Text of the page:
The US Treasury also placed sanctions on Russian hackers over election meddling and last year’s NotPetya ransomware attack.
Infrastructure hacks: A joint alert from the FBI and Homeland Security Department explains that “since at least March 2016, Russian government cyber actors have also targeted U.S. government entities and multiple U.S. critical infrastructure sectors, including the energy, nuclear, commercial facilities, water, aviation, and critical manufacturing sectors.”
Direct action: The US Treasury has placed sanctions on five groups and 19 individuals from Russia for their involvement with “nefarious [cyber] attacks.” It specifically mentions interference in the 2016 US election and the NotPetya ransomware attack. The sanctions mean individuals and organizations in the US are banned from doing business with the Russian entities.
The message: “The Administration is confronting and countering malign Russian cyber activity, including their attempted interference in U.S. elections, destructive cyber-attacks, and intrusions targeting critical infrastructure,” explained Treasury secretary Steven Mnuchin. “These targeted sanctions are a part of a broader effort to address the ongoing nefarious attacks emanating from Russia.”
Russian retaliation? The Washington Post reports that Russia’s deputy foreign minister, Sergei Ryabkov, says the nation has already “begun preparing retaliatory measures.”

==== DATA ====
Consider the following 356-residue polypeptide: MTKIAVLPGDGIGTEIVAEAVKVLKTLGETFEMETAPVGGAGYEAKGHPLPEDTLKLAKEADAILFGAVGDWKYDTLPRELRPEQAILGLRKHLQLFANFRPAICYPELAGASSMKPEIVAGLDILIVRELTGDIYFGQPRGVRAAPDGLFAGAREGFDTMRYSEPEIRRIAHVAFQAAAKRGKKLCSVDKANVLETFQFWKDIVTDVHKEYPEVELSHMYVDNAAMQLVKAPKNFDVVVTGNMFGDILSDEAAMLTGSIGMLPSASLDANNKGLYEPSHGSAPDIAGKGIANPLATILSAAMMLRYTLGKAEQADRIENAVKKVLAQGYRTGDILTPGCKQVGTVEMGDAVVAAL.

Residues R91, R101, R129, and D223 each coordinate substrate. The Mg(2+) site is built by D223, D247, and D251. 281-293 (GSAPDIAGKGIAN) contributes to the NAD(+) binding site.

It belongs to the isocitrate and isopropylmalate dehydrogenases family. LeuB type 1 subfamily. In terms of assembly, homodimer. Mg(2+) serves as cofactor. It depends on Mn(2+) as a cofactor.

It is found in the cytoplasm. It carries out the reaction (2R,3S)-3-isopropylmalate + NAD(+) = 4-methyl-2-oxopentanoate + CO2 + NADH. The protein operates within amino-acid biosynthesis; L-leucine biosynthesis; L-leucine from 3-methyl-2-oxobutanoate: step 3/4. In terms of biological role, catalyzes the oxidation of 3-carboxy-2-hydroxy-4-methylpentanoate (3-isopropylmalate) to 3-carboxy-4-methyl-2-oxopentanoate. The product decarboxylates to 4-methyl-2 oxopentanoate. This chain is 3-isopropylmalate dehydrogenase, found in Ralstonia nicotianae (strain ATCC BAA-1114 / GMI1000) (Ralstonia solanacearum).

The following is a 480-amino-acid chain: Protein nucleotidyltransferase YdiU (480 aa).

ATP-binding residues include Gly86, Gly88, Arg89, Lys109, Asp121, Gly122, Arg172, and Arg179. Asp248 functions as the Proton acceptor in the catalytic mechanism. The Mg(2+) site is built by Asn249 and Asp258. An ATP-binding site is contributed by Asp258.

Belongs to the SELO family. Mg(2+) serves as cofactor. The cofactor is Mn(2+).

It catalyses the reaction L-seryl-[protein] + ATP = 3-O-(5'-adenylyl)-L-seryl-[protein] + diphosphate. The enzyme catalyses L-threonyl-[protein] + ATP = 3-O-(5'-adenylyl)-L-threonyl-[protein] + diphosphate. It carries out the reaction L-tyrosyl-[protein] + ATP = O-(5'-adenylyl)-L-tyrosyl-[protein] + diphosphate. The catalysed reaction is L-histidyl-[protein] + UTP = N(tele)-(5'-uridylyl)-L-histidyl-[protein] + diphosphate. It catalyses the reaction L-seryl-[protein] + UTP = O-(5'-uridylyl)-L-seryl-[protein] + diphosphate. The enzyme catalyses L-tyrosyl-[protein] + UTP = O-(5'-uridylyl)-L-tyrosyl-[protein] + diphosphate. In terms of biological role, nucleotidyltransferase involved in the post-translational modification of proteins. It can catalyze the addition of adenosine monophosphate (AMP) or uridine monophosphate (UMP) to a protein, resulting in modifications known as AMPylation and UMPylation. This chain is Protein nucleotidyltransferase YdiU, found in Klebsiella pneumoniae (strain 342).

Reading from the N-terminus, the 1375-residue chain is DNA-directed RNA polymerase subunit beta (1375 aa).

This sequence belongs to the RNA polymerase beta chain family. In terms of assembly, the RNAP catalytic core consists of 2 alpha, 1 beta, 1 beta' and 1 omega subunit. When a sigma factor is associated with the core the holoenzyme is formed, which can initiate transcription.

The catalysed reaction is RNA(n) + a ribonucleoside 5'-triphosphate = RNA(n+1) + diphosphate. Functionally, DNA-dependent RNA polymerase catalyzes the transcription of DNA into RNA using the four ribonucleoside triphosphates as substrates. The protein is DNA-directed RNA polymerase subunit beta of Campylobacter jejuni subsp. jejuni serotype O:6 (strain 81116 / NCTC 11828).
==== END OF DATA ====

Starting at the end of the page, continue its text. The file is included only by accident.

A chip design that changes everything: 10 Breakthrough Technologies 2023
Computer chip designs are expensive and hard to license. That’s all about to change thanks to the popular open standard known as RISC-V.
Modern data architectures fuel innovation
More diverse data estates require a new strategy—and the infrastructure to support it.
Chinese chips will keep powering your everyday life
The war over advanced semiconductor technology continues, but China will likely take a more important role in manufacturing legacy chips for common devices.
What’s next in cybersecurity
“When it comes to really cutting off ransomware from the source, I think we took a step back.”
Get the latest updates from
MIT Technology Review
Discover special offers, top stories, upcoming events, and more.